||7th Annual ESHE Meeting
||Martín-Francés, Laura; Martinón-Torres, María; Martínez de Pinillos, Marina; García-Campos, Cecilia; Modesto-Mata, Mario; Bermúdez de Castro, José María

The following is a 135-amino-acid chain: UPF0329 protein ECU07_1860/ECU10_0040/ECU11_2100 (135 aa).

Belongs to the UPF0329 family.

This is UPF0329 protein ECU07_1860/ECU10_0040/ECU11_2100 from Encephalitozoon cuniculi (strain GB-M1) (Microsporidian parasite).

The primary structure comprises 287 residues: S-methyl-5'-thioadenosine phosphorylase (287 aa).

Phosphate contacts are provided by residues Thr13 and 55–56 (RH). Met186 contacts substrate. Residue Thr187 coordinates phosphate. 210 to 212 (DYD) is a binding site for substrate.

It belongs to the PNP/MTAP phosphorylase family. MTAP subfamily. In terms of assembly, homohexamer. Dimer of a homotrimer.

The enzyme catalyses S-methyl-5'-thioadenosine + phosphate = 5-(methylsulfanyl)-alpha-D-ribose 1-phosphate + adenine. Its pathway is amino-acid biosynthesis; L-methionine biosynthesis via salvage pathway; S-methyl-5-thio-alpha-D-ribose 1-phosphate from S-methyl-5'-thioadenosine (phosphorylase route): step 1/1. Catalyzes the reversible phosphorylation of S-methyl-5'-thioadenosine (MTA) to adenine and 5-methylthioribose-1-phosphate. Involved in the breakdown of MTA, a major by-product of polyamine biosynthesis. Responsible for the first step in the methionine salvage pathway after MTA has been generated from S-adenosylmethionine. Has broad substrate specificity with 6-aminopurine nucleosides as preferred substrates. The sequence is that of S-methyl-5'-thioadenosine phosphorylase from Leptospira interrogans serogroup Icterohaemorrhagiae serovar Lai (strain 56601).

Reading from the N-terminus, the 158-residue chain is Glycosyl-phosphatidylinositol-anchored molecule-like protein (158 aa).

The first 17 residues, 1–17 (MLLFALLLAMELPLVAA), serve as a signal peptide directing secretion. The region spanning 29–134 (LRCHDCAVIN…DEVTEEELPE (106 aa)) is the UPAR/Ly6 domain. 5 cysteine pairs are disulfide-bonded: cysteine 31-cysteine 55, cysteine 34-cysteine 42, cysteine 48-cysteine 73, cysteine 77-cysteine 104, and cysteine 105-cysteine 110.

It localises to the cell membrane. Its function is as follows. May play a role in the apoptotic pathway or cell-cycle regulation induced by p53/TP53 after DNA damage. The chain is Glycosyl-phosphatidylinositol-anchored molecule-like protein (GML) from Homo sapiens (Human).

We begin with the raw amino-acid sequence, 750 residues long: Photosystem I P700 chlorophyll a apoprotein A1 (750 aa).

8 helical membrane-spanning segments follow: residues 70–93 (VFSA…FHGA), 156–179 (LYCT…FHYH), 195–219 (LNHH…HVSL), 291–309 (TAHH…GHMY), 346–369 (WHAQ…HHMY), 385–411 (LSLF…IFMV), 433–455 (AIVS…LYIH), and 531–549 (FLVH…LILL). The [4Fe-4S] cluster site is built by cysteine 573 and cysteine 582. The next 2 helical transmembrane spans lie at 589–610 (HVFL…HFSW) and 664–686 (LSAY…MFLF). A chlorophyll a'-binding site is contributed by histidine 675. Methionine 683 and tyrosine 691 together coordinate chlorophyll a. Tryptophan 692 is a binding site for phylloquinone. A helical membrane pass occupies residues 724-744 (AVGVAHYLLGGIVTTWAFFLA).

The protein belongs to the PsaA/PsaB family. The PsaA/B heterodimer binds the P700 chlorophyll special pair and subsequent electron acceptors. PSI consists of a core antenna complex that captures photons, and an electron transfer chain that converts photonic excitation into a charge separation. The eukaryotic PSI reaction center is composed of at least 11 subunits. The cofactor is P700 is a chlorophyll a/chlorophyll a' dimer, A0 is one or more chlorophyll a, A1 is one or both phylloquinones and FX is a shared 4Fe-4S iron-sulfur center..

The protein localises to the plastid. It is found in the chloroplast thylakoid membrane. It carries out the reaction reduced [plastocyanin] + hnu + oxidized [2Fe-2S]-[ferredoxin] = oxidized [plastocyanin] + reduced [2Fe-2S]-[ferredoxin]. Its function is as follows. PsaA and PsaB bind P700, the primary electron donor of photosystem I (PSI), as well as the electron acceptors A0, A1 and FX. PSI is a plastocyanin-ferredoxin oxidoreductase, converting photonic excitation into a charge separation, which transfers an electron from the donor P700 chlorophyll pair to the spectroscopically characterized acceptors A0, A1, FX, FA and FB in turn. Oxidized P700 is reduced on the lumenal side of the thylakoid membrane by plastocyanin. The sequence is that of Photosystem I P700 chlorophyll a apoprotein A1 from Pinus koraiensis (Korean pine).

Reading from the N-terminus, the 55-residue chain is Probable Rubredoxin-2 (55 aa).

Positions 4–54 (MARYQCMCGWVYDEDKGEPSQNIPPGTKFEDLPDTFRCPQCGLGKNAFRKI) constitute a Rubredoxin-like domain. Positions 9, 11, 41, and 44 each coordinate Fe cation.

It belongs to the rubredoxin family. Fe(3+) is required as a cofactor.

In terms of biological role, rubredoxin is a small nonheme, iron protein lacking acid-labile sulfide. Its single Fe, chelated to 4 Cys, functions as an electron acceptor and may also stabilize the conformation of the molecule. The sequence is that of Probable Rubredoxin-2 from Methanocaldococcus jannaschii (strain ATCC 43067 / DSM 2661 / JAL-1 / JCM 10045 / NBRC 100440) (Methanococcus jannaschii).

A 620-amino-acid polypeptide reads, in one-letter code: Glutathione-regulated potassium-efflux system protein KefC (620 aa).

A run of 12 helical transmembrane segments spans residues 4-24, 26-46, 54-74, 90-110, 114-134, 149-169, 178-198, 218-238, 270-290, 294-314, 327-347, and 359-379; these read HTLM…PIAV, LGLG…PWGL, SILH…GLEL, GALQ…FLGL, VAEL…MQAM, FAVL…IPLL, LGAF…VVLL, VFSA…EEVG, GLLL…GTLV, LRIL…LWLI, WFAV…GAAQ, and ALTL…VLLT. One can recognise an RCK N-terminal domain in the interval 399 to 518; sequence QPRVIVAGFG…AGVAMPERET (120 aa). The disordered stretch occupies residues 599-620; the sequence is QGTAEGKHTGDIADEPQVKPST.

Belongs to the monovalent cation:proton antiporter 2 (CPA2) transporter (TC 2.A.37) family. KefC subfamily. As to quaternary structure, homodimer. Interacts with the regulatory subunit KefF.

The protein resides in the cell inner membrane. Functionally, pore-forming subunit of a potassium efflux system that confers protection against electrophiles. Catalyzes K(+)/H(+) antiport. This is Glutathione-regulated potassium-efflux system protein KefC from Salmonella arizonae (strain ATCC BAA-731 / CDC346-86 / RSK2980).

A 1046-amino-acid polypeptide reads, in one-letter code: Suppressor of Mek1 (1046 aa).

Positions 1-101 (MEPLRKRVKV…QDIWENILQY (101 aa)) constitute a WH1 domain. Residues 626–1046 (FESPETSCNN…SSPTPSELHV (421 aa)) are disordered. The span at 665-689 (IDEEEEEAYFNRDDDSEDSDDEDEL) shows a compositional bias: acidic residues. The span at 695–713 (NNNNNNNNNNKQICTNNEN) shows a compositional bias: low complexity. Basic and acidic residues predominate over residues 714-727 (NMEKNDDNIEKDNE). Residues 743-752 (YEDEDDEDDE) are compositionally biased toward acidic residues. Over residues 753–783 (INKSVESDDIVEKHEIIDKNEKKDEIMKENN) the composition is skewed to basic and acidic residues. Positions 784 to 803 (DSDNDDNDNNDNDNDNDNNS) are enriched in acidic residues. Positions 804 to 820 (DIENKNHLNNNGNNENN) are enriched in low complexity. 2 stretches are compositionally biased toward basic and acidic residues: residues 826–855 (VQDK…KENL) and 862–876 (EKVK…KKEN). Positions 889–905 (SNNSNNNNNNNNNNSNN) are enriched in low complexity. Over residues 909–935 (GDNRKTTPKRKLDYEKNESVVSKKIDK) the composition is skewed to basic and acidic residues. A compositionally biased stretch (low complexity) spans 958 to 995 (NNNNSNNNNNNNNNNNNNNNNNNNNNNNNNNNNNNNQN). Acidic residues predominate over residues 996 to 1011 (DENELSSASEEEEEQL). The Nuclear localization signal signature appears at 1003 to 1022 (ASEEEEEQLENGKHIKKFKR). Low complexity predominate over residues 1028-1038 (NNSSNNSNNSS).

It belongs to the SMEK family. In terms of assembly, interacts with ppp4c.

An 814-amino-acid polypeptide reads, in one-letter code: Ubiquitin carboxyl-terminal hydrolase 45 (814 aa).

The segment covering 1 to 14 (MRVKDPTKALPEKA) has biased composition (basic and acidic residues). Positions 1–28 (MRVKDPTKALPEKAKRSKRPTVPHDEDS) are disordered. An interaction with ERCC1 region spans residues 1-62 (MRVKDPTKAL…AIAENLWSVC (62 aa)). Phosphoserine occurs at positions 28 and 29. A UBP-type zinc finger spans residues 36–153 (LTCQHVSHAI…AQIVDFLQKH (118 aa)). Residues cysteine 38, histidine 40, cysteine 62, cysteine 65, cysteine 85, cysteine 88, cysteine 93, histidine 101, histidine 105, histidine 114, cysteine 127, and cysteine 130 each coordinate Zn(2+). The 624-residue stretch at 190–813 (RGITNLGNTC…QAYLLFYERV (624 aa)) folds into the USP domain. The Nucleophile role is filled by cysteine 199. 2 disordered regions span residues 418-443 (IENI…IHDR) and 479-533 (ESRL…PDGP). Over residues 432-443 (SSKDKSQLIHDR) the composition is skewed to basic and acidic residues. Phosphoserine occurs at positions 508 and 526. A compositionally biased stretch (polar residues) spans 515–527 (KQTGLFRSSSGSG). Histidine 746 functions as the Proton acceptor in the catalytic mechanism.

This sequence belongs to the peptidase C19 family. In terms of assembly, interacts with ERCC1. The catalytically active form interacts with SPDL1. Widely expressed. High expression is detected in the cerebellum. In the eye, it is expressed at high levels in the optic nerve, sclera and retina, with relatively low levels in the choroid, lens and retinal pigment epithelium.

Teeth possess a strong genetic expression used for taxonomic and phylogenetic inferences in hominins. Despite being widely investigated, the taxonomic signal of enamel thickness in the genus Homo remains unclear due to the scarcity and preservation of the fossil remains. Genus Homo is known to possess thicker relative enamel compared to living African Great apes. Within the genus Homo, different trends in enamel thickness were observed between older and younger taxa as well as among geographic groups. In particular, molar tissue proportions have been useful to distinguish between Neanderthals and modern humans. However, little is known about the polarity of this feature. In this context the addition of new data will contribute to the discussion of this trait within the genus Homo. In this study we provide for the first time the characterization of the 2D enamel thickness in the Gran Dolina (TD6) molar sample. Early Pleistocene Homo antecessor, dated ca. 0.86 Ma, is defined by a unique mosaic of primitive traits of the Homo clade, and derived traits shared with Neanderthals and modern humans. The skeletal and dental remains have been associated to eight individuals . In this study we calculate the 2D molar tissue proportions in H. antecessor to: i) characterize the molar enamel thickness in this population; ii) provide new insights about the polarity of the enamel thickness within the genus Homo; iii) assess how different is H. antecessor population in relation to Neanderthals and modern humans. We applied mCT imaging to Early Pleistocene H. antecessor molar collection (n=17). Following Olejniczak and colleagues methodology we calculated the relative enamel thickness and average enamel thickness, and compared the results with fossil hominins and modern humans. Our results indicate that the relative enamel thickness of H. antecessor molars is generally greater than in Neanderthals and closer to H. sapiens values, except for the upper first molar. The polarity of the enamel thickness in the genus Homo is discussed to the light of these results. Future studies in other Early Pleistocene hominins may shed further light on the evolutionary meaning of this feature.